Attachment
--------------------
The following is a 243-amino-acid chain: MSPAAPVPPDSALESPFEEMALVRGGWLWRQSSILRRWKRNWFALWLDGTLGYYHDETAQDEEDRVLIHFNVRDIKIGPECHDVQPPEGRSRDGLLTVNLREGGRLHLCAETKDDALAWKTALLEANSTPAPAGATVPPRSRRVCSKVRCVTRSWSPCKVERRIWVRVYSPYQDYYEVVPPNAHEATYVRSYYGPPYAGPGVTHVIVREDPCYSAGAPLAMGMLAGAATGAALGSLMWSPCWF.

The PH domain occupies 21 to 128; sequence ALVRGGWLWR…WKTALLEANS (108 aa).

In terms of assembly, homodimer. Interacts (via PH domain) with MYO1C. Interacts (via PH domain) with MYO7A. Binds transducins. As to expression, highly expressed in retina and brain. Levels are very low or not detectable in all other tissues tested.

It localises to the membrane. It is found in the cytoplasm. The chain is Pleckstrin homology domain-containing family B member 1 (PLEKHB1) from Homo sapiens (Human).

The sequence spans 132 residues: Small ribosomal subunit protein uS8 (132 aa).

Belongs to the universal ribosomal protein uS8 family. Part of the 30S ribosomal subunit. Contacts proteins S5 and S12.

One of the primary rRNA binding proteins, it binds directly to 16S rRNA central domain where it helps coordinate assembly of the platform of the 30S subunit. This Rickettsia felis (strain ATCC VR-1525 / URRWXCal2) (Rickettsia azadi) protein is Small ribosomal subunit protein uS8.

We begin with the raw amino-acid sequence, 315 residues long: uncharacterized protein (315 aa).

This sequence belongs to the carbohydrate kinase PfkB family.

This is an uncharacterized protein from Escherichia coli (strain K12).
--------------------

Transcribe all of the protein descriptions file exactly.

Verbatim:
The following is a 243-amino-acid chain: MSPAAPVPPDSALESPFEEMALVRGGWLWRQSSILRRWKRNWFALWLDGTLGYYHDETAQDEEDRVLIHFNVRDIKIGPECHDVQPPEGRSRDGLLTVNLREGGRLHLCAETKDDALAWKTALLEANSTPAPAGATVPPRSRRVCSKVRCVTRSWSPCKVERRIWVRVYSPYQDYYEVVPPNAHEATYVRSYYGPPYAGPGVTHVIVREDPCYSAGAPLAMGMLAGAATGAALGSLMWSPCWF.

The PH domain occupies 21 to 128; sequence ALVRGGWLWR…WKTALLEANS (108 aa).

In terms of assembly, homodimer. Interacts (via PH domain) with MYO1C. Interacts (via PH domain) with MYO7A. Binds transducins. As to expression, highly expressed in retina and brain. Levels are very low or not detectable in all other tissues tested.

It localises to the membrane. It is found in the cytoplasm. The chain is Pleckstrin homology domain-containing family B member 1 (PLEKHB1) from Homo sapiens (Human).

The sequence spans 132 residues: Small ribosomal subunit protein uS8 (132 aa).

Belongs to the universal ribosomal protein uS8 family. Part of the 30S ribosomal subunit. Contacts proteins S5 and S12.

One of the primary rRNA binding proteins, it binds directly to 16S rRNA central domain where it helps coordinate assembly of the platform of the 30S subunit. This Rickettsia felis (strain ATCC VR-1525 / URRWXCal2) (Rickettsia azadi) protein is Small ribosomal subunit protein uS8.

We begin with the raw amino-acid sequence, 315 residues long: uncharacterized protein (315 aa).

This sequence belongs to the carbohydrate kinase PfkB family.

This is an uncharacterized protein from Escherichia coli (strain K12).